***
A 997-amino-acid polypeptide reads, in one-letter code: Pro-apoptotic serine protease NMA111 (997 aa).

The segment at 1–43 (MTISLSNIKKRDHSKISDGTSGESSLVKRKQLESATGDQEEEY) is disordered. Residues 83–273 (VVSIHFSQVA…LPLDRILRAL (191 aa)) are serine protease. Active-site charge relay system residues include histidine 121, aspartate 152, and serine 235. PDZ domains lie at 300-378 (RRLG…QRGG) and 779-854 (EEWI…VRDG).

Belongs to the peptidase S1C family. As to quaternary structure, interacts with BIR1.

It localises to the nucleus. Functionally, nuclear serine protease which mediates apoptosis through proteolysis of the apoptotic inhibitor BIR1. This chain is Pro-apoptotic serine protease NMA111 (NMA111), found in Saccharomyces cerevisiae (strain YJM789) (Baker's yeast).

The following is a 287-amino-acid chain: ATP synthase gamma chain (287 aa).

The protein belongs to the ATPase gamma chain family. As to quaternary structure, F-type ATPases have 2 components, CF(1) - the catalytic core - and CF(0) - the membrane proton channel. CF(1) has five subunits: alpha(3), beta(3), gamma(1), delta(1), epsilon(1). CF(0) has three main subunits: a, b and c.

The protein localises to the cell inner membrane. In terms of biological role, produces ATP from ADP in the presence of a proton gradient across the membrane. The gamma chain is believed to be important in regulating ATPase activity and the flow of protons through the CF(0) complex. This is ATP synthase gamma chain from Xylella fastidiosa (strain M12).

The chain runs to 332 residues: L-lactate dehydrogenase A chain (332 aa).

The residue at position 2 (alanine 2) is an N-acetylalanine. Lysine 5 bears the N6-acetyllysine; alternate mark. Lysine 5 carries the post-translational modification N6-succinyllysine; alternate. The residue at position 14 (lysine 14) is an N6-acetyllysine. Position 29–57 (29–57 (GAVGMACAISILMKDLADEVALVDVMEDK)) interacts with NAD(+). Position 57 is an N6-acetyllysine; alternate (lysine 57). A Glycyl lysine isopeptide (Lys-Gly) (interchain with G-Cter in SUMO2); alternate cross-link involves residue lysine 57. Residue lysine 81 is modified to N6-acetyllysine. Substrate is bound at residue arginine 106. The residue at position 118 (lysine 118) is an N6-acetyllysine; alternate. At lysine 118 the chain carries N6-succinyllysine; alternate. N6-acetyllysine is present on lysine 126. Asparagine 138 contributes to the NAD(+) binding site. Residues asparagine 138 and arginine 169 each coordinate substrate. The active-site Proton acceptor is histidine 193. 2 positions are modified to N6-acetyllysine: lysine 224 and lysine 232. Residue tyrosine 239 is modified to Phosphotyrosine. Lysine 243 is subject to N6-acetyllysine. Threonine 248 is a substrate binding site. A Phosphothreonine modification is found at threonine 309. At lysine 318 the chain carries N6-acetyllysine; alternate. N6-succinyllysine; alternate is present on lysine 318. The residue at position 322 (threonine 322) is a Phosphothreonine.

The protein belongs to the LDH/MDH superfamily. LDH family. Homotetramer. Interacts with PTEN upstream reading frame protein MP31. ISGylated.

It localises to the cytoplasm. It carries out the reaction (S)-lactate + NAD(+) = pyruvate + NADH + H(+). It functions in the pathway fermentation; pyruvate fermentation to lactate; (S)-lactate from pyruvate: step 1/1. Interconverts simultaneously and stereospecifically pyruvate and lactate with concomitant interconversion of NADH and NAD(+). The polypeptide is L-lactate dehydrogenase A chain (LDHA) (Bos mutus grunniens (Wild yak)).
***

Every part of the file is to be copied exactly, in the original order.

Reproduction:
A 997-amino-acid polypeptide reads, in one-letter code: Pro-apoptotic serine protease NMA111 (997 aa).

The segment at 1–43 (MTISLSNIKKRDHSKISDGTSGESSLVKRKQLESATGDQEEEY) is disordered. Residues 83–273 (VVSIHFSQVA…LPLDRILRAL (191 aa)) are serine protease. Active-site charge relay system residues include histidine 121, aspartate 152, and serine 235. PDZ domains lie at 300-378 (RRLG…QRGG) and 779-854 (EEWI…VRDG).

Belongs to the peptidase S1C family. As to quaternary structure, interacts with BIR1.

It localises to the nucleus. Functionally, nuclear serine protease which mediates apoptosis through proteolysis of the apoptotic inhibitor BIR1. This chain is Pro-apoptotic serine protease NMA111 (NMA111), found in Saccharomyces cerevisiae (strain YJM789) (Baker's yeast).

The following is a 287-amino-acid chain: ATP synthase gamma chain (287 aa).

The protein belongs to the ATPase gamma chain family. As to quaternary structure, F-type ATPases have 2 components, CF(1) - the catalytic core - and CF(0) - the membrane proton channel. CF(1) has five subunits: alpha(3), beta(3), gamma(1), delta(1), epsilon(1). CF(0) has three main subunits: a, b and c.

The protein localises to the cell inner membrane. In terms of biological role, produces ATP from ADP in the presence of a proton gradient across the membrane. The gamma chain is believed to be important in regulating ATPase activity and the flow of protons through the CF(0) complex. This is ATP synthase gamma chain from Xylella fastidiosa (strain M12).

The chain runs to 332 residues: L-lactate dehydrogenase A chain (332 aa).

The residue at position 2 (alanine 2) is an N-acetylalanine. Lysine 5 bears the N6-acetyllysine; alternate mark. Lysine 5 carries the post-translational modification N6-succinyllysine; alternate. The residue at position 14 (lysine 14) is an N6-acetyllysine. Position 29–57 (29–57 (GAVGMACAISILMKDLADEVALVDVMEDK)) interacts with NAD(+). Position 57 is an N6-acetyllysine; alternate (lysine 57). A Glycyl lysine isopeptide (Lys-Gly) (interchain with G-Cter in SUMO2); alternate cross-link involves residue lysine 57. Residue lysine 81 is modified to N6-acetyllysine. Substrate is bound at residue arginine 106. The residue at position 118 (lysine 118) is an N6-acetyllysine; alternate. At lysine 118 the chain carries N6-succinyllysine; alternate. N6-acetyllysine is present on lysine 126. Asparagine 138 contributes to the NAD(+) binding site. Residues asparagine 138 and arginine 169 each coordinate substrate. The active-site Proton acceptor is histidine 193. 2 positions are modified to N6-acetyllysine: lysine 224 and lysine 232. Residue tyrosine 239 is modified to Phosphotyrosine. Lysine 243 is subject to N6-acetyllysine. Threonine 248 is a substrate binding site. A Phosphothreonine modification is found at threonine 309. At lysine 318 the chain carries N6-acetyllysine; alternate. N6-succinyllysine; alternate is present on lysine 318. The residue at position 322 (threonine 322) is a Phosphothreonine.

The protein belongs to the LDH/MDH superfamily. LDH family. Homotetramer. Interacts with PTEN upstream reading frame protein MP31. ISGylated.

It localises to the cytoplasm. It carries out the reaction (S)-lactate + NAD(+) = pyruvate + NADH + H(+). It functions in the pathway fermentation; pyruvate fermentation to lactate; (S)-lactate from pyruvate: step 1/1. Interconverts simultaneously and stereospecifically pyruvate and lactate with concomitant interconversion of NADH and NAD(+). The polypeptide is L-lactate dehydrogenase A chain (LDHA) (Bos mutus grunniens (Wild yak)).